Friday, January 11, 2019

Living By The Book


Christians talk of being “People of the Book.”  John Wesley claimed to be Homo unius libri – a man of one book.  For Wesley the one book was the Bible. 

If we are to actually be people of the Book, or if we are to actually live by the Book, then we will need to read the Book.  Each professing Christian will need to establish the discipline of daily Bible reading (or in our day, daily Bible listening).  Personally, I would encourage every Christian to read through the entire Bible every year.  If we are to live by the Book, then we need to live by all of the Book. 

There are a couple of different things that can be done in order to accomplish the task of reading through the Bible in a year.  For instance, there are many Bible reading plans available.  At our church, we provide these plans in our information hallway.  Other plans can be found on the internet. 

Personally, I read straight through books of the Bible.  When I finish a particular book, I choose one of the other books which I have not yet read this year.   Then I plan to read 4 chapters each day. Every day of the week.  I know that there will be days when I will read less.  But I also know there will be days when I will read more.  My goal and purpose is simply to read through the Word of God allowing that Word to shape my thoughts and ultimately my desires and actions. 

For anyone who has not actually developed a good Bible reading habit, I would recommend reading through the New Testament in a year.  Because if you will read 1 chapter each day, you can read the New Testament in 9 months-time. 

Christians who live by the Book, must first be Christians who read the Book.





Friday, January 4, 2019

God-Centered Giving


Our giving, like every other area of our life, needs to be centered on God.  It needs to be informed by and shaped by God’s Word.  However, in many churches the giving is pastor-centered or pastor-driven rather than God-centered or theology-driven. 

A church is healthier if the giving does not ebb and flow because of the like or dislike of the pastor.  A church is healthier if their giving is not an indication of the people’s satisfaction with the pastor. 

On the other hand, if the church’s giving is pastor-centered then the people will give more when they are happy with the pastor. And they will give less when they are unhappy with the pastor.  But this approach is bad for both the pastor and the church. 

It is bad for the pastor if the church’s giving is pastor-centered.  This kind of giving will tempt the pastor to tickle the ears of the church.  This kind of giving will tempt the pastor only to tell the church what makes the people feel good.  At the same time it tempts the pastor to avoid the things, clearly in God’s Word, that will anger or upset the people. 

It is also bad for the church if the church’s giving is pastor-centered.  In the first place, the Bible never tells the people of God to give in this manner.  The Bible never tells the people of God to give when they are happy and to withhold their giving when they are dissatisfied.  Further, this approach is an attempt to control the pastor.  Or more bluntly, it is an attempt to control the message which the Bible brings.  Or even more bluntly, it is an attempt to control the Word of God.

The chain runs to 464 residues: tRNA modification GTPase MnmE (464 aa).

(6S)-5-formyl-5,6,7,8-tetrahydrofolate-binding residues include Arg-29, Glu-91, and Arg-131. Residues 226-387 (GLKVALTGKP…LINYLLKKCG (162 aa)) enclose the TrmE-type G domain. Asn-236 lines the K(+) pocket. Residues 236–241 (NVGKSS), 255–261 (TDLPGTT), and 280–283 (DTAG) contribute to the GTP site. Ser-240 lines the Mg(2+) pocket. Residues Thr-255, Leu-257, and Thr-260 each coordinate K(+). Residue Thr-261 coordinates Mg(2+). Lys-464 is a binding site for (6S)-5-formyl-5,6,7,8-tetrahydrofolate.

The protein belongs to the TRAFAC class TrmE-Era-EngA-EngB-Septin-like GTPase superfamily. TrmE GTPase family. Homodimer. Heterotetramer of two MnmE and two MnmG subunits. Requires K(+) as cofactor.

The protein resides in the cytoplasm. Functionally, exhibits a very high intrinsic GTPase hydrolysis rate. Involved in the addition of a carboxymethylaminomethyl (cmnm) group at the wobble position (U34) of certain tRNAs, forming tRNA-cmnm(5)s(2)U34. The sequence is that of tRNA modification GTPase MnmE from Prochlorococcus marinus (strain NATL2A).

No church – at least no true church – wants Balaam to be the pastor.  No church – at least no true church – wants the priest at the end of Judges to be the pastor.  We don’t want pastors who offer their services to the highest bidder. 

If we understood this, and believed it, then the giving of church would not be dependent on who the pastor is. 

We want our giving to be God-centered not pastor-centered. 




Thursday, December 27, 2018

Helping the Nations

There is an old adage that says, “Give a man a fish and you feed him for the day; Teach a man to fish and you feed him for a lifetime.”  The wisdom of this adage is played out in the missions philosophy of Teaching Leaders International – the mission organization which sponsored my recent trip to Liberia. 

The goal of Training Leaders International is to do what the name of the organization says – to train the leaders of the local church.  To accomplish that goal pastors and church leaders who have already received formal theological training are enlisted to go and teach pastors and other leaders who have not had the opportunity for such formal training. 

In my case, we partnered with a local pastor and his church to help train and teach about 65 pastors from around Liberia.  Our focus was on preaching and teaching from Old Testament Narrative.  Specifically we focused on Ruth and Jonah. 

It was a joy and privilege to be used of the Lord in the lives of the men I taught.  It is further joy and privilege to think about how those men will go and teach and preach in their churches for the glory of God.  The little bit of work I did will reverberate through their ongoing ministries. 

And of course, the lessons did not go only one way.  For I also learned more about the Savior through this trip.  I learned more about the church.  I was not only the teacher; I was taught.  What I learned from those men will continue to reverberate on this side of the Atlantic in my ongoing ministry as well. 

In helping the nations, the nations helped me.